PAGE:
If money is evil, then people with a lot of money are also evil.

“Not I!” I thought in my self-righteous zeal. "I aspire to be a creative soul! A spiritual seeker! A yoga teacher! A poet! I reject materialism and shallowness and asshole-ness as general qualities!"

Therefore, I was also conditioning myself to be broke all the time, without even realizing it.

By judging money, I was preventing myself from opportunities to receive.

I de-valued my worth, especially when it came to my creative work.

How many artists out there give your stuff away for free all the time?

I felt guilt and weirdness about making money through yoga, reiki, and meditation.

How many yoga teachers have felt the same?

I struggled with sharing my services and offerings online, in deep fear that I might look shallow or egoistic or like a ‘sell out’. What other soulful entrepreneurs have been there?

The Good News: by identifying the cliches and narratives lodged in your psyche, you create a healthy dose of awareness.

Awareness provides space.

It’s in that open space that you can begin the powerful work of untangling your beliefs and behaviors from the sabotaging language in our thought patterns. IE, Shadow Work.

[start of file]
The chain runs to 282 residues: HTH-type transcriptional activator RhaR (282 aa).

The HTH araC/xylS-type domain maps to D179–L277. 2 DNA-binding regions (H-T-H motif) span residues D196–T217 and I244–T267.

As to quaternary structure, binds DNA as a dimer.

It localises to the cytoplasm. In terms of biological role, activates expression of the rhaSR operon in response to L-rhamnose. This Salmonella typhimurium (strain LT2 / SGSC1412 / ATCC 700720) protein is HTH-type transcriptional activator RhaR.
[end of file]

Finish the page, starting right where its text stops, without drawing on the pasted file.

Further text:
Money Myths that Hold You Back

Shadow Work is a systematic process of tools and techniques to help you fully embrace where you've come from with your relationship to money -- that includes your mistakes, the shameful memories you'd rather ignore, as well as the energy of receiving, wealth, abundance, and your generous spirit. When you find peace with these aspects of yourself and your life, you dissolve the guilt and shame -- as well as their attendant negative thought patterns and behaviors. Your life begins to change, because you are changing from the inside out.

So tell me, what would it actually feel like to know -- deep in your bones -- that you are worthy? That you are deserving? That you are not made by your past?